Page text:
This issue is foundational to Islam

An essential argument for the Muslim faith is the perfect preservation of the Koran. Every word, every letter, every feature of the Koran must remain exactly as it was revealed from Allah to Muhammad, and also Muhammad to our days. It is an essential belief because of the Islamic view of the Koran. For Islam, it is the eternal expression of Allah, therefore it can never be subject to any change or corruption. Its immutability is also a necessity because it is the foundation of Sharia, a law for all times.

It is argued that the proof of the miraculous inspiration of the Koran is prophesied in the Koran itself: “We have certainly revealed the warning (that is, the Koran,) and we will certainly be its guardian” (15: 9). Since Muslims believe that all other sacred books have been corrupted by their followers, this miracle is all the more powerful in their eyes.


Although Muslims have a firm faith in the perfect preservation of the Koran, it is impossible to prove it. When Othman produced an official copy of the Koran and destroyed all the other copies, he left no way for future historians to determine whether the Koran we have today really dates back to Muhammad. Othman has destroyed all the evidence.

If the copies were all identical, why were perfect copies all destroyed?

Why did he feel the need to destroy all the other existing copies of the Koran if they were all exactly identical with the one he preserved? If anyone burned a copy of the Koran today, there would certainly be protest, if not violent reaction. It must therefore be that he did it, precisely because there were variants and corruptions being copied and distributed.

It cannot be proven or disputed because there are no other copies from before that time.

Although perfect preservation can not be proved, it can be refuted to some extent. In the first place, the Koranic text has not always been written, but sometimes only memorized. It is for this reason that Omar convinced Abu Bakr to first gather a copy of the Koran. Many Qari, (the reciters of the Qur’an,) were on the battlefield, and Omar said, “I fear there will be a great number of victims among the Qari on the battlefields, (they represent) a large part of the Koran. [1] If the Koran had already been written in its entirety, as some Muslims claim, why would they fear its loss by the death of the reciter?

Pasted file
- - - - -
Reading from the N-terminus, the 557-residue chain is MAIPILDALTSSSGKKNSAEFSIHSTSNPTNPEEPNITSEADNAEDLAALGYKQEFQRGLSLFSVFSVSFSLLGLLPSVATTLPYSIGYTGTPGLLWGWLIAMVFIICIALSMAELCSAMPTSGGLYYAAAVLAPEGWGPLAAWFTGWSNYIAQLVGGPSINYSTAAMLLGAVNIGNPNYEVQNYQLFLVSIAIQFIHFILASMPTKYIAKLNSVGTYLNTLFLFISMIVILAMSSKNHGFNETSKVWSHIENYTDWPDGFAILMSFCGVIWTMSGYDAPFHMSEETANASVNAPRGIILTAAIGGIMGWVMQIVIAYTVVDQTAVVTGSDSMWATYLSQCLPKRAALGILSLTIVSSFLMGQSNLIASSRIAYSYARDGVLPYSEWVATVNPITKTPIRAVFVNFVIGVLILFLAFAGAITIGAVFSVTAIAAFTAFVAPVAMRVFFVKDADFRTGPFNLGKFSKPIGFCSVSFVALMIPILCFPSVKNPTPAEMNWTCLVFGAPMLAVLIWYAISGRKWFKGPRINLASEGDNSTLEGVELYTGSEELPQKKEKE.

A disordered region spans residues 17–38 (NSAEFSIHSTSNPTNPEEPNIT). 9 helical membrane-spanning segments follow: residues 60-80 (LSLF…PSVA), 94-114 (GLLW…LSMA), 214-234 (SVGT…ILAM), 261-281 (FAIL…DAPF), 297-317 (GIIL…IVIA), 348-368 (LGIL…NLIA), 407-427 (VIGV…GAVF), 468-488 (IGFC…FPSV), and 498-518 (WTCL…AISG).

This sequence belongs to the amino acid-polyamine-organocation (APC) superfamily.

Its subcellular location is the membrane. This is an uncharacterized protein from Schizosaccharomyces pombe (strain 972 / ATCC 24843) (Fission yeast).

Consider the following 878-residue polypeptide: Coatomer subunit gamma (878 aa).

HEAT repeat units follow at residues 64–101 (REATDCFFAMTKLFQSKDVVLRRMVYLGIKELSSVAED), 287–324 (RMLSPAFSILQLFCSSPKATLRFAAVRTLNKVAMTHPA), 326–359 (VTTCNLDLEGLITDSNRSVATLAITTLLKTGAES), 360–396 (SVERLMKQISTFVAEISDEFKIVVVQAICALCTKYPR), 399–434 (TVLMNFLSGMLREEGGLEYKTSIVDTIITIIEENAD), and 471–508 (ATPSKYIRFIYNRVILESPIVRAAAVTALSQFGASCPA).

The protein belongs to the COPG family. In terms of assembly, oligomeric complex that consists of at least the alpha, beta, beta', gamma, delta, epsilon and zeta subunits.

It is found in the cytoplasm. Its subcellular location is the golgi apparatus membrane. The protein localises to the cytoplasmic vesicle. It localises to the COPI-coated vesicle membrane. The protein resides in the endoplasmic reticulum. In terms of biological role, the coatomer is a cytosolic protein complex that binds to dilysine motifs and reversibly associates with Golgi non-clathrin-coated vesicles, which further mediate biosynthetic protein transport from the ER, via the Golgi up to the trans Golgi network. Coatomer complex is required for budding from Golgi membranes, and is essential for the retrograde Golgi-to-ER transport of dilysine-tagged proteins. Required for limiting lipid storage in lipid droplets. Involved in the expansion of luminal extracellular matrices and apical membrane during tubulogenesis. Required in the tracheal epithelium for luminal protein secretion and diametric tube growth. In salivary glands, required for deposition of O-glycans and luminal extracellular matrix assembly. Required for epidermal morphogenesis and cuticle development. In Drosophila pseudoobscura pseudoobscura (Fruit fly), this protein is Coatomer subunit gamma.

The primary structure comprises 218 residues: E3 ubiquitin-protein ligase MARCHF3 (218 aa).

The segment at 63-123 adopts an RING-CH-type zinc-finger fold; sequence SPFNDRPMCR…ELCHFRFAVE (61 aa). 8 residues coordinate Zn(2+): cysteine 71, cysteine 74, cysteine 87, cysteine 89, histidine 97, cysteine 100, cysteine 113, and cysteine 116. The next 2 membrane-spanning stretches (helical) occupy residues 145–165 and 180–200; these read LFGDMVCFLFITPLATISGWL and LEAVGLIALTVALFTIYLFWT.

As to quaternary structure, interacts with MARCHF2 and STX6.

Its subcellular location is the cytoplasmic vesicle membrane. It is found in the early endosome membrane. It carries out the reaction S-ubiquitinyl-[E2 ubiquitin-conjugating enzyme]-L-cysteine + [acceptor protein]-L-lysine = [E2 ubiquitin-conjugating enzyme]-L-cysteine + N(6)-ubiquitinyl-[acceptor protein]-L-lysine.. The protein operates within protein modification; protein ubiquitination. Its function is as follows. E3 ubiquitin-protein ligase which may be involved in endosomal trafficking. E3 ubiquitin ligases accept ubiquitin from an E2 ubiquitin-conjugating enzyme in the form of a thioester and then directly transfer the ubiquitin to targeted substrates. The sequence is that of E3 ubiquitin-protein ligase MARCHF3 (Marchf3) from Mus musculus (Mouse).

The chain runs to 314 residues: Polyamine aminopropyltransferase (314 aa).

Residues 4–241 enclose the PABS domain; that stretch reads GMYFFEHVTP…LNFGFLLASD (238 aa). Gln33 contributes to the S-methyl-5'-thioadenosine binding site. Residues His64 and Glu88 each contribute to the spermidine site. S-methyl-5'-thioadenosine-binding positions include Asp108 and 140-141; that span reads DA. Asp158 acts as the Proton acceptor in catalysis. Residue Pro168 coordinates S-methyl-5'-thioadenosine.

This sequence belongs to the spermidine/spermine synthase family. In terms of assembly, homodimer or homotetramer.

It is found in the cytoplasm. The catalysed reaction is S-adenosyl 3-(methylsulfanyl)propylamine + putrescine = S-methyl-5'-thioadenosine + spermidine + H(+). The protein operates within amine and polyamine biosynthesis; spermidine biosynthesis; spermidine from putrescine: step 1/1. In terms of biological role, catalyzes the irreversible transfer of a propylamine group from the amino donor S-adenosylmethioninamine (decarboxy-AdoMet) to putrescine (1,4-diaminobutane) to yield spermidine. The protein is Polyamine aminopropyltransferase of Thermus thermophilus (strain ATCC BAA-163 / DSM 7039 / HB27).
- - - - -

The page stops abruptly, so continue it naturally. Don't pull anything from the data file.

Was it written? 

The fact is that certain portions of the Koran had not been written, and that it was necessary to gather the missing parts from the recollection of the reciter. This is said explicitly in Sahih Bukhari: The Quran was gathered from “stalks of palm trees, fine white stones and also from those who knew it by heart.” The same Hadith tells us that at least two verses were known by only one person: “I went in search of the Koran until I found the last two verses of Surat at-Tauba with Abi Khuza’ima Al-Ansari and I could not find the verses with anyone other than him. [2] In other words, two verses of the Koran were included on the testimony of a single individual. If he had not remembered these verses, they would have been lost, and we would not have been wiser.

One verse was admittedly missed out in the first edition of the Koran

Sahih Bukhari mentions that a verse had been lost in the first edition of the Koran, and that it was necessary to find it afterwards: “When we copied the Koran, I omitted a verse from the Surah Ahzab, verse which I used to hear recited by the Messenger of Allah. We sought it, and found it, with Khuza’ima bin Thabit Al-Ansari. [3]

It seems that whole verses have been forgotten and lost, and it is with great difficulty that it was recovered.

Muhammad himself used to say that Muslims tend to forget the Koranic verses very easily. “Never stop reciting the Qur’an because it escapes from the hearts of men faster than a camel. [4] He did not exaggerate, for he himself forgot certain verses. One night, as he heard a man recite the Koran, he declared, “May God grant him his mercy, just as he did for me by remembering certain verses I had forgotten.”[5]

If, according to the most trustworthy traditions, certain parts of the Koran were known to only one person, and other parts had been forgotten – and it is a fact that Muslims forgot verses – is it not legitimate to think that certain parts of the Koran have been omitted? Can we really say that such a precarious text has been perfectly preserved?

We cannot say it with any assurance at all. Sahih Bukhari puts the nail in the coffin of this idea, recalling the Hadith where Omar says: “Ubay was the best among us in reciting the Koran, however, we leave aside parts of what he recites,” Ubay, for his part, declared: “I have it from the very mouth of the Messenger of Allah and I will not forget absolutely nothing.[6] In other words, he tells us that he is sure to forget some things!

Therefore, the best reciter of the Koran in person considered it certain that verses of the Koran were lost. Mohammed himself named Ubay as one of the best teachers of the Koran, [7] and yet he did not quote his Koran from memory in a way that agrees with the Koran which is now in our possession.

In short, it is not only impossible to prove that the Koran has been perfectly preserved, but on the contrary, it seems to have been proved that it is not reliable. One of the greatest masters of the Koran, commended by Muhammad himself, disagrees with the version of the Koran that we have today.

There is still much to be said against the argument of the perfect preservation, but this is limited to some, but by no means all, of the evidence set forth in Sahih Bukhari.

Reference footnotes:

For reference: Sahih Al Bukhari available here

[1] Sahih Bukhari 6.61.509
[2] Sahih Bukhari 6.61.511
[3] Sahih Bukhari 6.61.510
[4] Sahih Bukhari 6.61.550
[5] Sahih Bukhari 6.61.558
[6] Sahih Bukhari 6.61.527
[7] Sahih Bukhari 6.61.521